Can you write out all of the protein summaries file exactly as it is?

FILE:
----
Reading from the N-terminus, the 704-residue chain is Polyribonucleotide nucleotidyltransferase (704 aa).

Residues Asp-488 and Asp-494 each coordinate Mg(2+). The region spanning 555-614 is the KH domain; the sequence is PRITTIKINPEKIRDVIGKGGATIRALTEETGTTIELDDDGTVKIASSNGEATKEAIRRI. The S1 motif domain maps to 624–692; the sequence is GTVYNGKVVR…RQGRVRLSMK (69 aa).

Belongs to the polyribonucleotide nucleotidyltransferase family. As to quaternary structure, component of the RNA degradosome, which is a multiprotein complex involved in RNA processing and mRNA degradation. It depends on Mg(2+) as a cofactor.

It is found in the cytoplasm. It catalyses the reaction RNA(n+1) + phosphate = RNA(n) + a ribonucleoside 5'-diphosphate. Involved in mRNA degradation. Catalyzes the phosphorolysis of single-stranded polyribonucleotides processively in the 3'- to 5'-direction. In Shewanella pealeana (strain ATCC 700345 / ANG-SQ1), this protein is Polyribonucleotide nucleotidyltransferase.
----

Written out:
Reading from the N-terminus, the 704-residue chain is Polyribonucleotide nucleotidyltransferase (704 aa).

Residues Asp-488 and Asp-494 each coordinate Mg(2+). The region spanning 555-614 is the KH domain; the sequence is PRITTIKINPEKIRDVIGKGGATIRALTEETGTTIELDDDGTVKIASSNGEATKEAIRRI. The S1 motif domain maps to 624–692; the sequence is GTVYNGKVVR…RQGRVRLSMK (69 aa).

Belongs to the polyribonucleotide nucleotidyltransferase family. As to quaternary structure, component of the RNA degradosome, which is a multiprotein complex involved in RNA processing and mRNA degradation. It depends on Mg(2+) as a cofactor.

It is found in the cytoplasm. It catalyses the reaction RNA(n+1) + phosphate = RNA(n) + a ribonucleoside 5'-diphosphate. Involved in mRNA degradation. Catalyzes the phosphorolysis of single-stranded polyribonucleotides processively in the 3'- to 5'-direction. In Shewanella pealeana (strain ATCC 700345 / ANG-SQ1), this protein is Polyribonucleotide nucleotidyltransferase.